At the most basic level, when we are consuming collagen peptides, they serve as building blocks for other proteins or collagen production. This can stimulate fibroblasts activity, which can therefore influence a lot of the different benefits that we may see from collagen. It’s important to recognize that when you are consuming collagen, you can’t determine where that is going to go in your body. As we ingest it, it’s going to go into an amino acid pool, and our bodies are intelligent enough to determine where that needs to go. For example, if there is wound healing that needs to take place, then that amino acid pool is going to go towards healing the body. If it is skin elasticity or joint health, then it’s going to go where it needs to go. That means that people can experience different benefits.

Sources of Collagen

Now let’s talk about the sources of collagen. One of the most common sources of collagen you might have heard of is bone broth. The difference with bone broth versus stock is it’s typically simmered for over 24 hours, so you’re getting more vitamins and minerals.

Another source is supplementation. It’s important to remember we cannot consume collagen in its full form, and it needs to be broken down into these collagen peptides, so it is more easily absorbed and can contribute to protein synthesis. As it relates to supplementation, bovine hides are more helpful for type I and III collagen; so hair, skin, and nails. Collagen source from fish is helpful for your type I collagen fibers. Supplements containing chicken are going to be helpful for your type II,  which is more joint health and cartilage. However, the research still isn’t super clear on that. Although the research is growing, and we are continuing to see some potential benefits of collagen intake, we do want to remember it’s not completely clear, and there are a lot of bias studies. Some studies have been done by collagen supplement companies themselves.

Benefits of Collagen

Let’s look at the research for the benefits of collagen.

1) Joint Health

We want to recognize some of the trials in the studies have been very small, meaning a low subject sample. However, there are some promising things to show; there has been a decrease in pain associated with joint-related arthritis, as well as joint pain related to activity. In conclusion, collagen supplementation can potentially help, however, further research is really necessary to determine if this is a beneficial result.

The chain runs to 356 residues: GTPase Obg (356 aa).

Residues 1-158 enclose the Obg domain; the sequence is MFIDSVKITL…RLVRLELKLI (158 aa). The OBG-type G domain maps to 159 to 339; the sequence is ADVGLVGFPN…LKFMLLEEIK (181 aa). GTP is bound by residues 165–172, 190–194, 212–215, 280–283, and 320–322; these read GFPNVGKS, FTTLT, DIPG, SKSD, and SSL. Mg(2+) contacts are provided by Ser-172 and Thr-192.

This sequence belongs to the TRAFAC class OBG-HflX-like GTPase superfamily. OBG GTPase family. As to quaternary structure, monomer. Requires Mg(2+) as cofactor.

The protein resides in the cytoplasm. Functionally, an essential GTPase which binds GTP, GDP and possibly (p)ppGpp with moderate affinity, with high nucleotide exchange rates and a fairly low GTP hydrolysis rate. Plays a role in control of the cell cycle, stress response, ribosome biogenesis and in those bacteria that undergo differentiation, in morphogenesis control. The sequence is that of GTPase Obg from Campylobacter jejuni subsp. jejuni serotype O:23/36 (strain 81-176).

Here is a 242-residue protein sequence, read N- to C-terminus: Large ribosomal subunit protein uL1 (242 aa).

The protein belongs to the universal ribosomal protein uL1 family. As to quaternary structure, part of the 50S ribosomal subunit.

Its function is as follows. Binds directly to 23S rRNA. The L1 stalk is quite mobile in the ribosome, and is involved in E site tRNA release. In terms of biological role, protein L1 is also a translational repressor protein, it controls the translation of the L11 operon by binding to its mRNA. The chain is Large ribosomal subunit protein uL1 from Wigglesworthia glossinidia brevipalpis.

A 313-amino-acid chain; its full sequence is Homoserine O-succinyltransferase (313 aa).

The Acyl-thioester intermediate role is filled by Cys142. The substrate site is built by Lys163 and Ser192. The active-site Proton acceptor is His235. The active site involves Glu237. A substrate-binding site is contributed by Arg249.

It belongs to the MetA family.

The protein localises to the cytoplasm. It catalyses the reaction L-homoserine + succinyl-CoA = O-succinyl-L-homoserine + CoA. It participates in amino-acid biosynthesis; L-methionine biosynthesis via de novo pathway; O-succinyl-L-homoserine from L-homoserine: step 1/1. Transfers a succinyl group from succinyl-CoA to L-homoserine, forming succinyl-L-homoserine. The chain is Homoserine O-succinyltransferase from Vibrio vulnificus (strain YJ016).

2) Skin Health

This is where the research has been promising in showing an improvement in the elasticity of the skin, the dryness of the skin, even clearness and complexity, and decreasing wrinkles. It also has impacted cellulite. There have been some larger double-blind placebo-based studies and some smaller trials. Again, we always want to remember some of these studies have been biased because they’ve been conducted by the supplement company. However, there’s definitely promising evidence here, too.

3) Muscle Growth

This is something that has been claimed by some. However, collagen does not improve muscle growth. Collagen is not a complete amino acid profile as we mentioned; it’s missing the essential amino acid tryptophan. However, collagen is a protein source and if someone is low in protein, this can be a beneficial clean protein supplement. 

4) Gut Health

This is something that is claimed by some supplementation companies, but there is no evidence at this point to support collagen supplementation will improve gut health. 

It could potentially help with bone health, too. However, the research is very minimal at this point but it’s something we can continue to pay attention to as research develops. 

What’s the take-home of collagen?

It is something that is throughout our entire body forming the connective tissue that is the glue holding us together. It is something that can be beneficial through supplementation, but we do want to look at that with a careful eye. Benefits it may have are helping with skin and joint health, but not so much with gut health. Not only do we want to look at it from a clear evidence-based perspective, but we also want to realize the collagen we’re consuming could go to different places in your body. It’s going to go where your body needs it most. So one person may have benefits of specifically skin health, where someone else might have more joint health-related improvements.

It shows promising results but we want to understand there are pros and cons with everything. You do want to make sure it is in conjunction with a healthy protein-based diet. You want to get your protein sources from food throughout the day that have complete amino acid profiles. So, if you are using collagen as an adjunct then it can be very helpful.

Reach out for a 15-minute FREE discovery session to see how we can help you on your journey.

For more content, make sure to subscribe to our YouTube channel here.

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Vagus Nerve Hack | Neck Release


Not only can you consciously tap into the power of your vagus nerve; you should.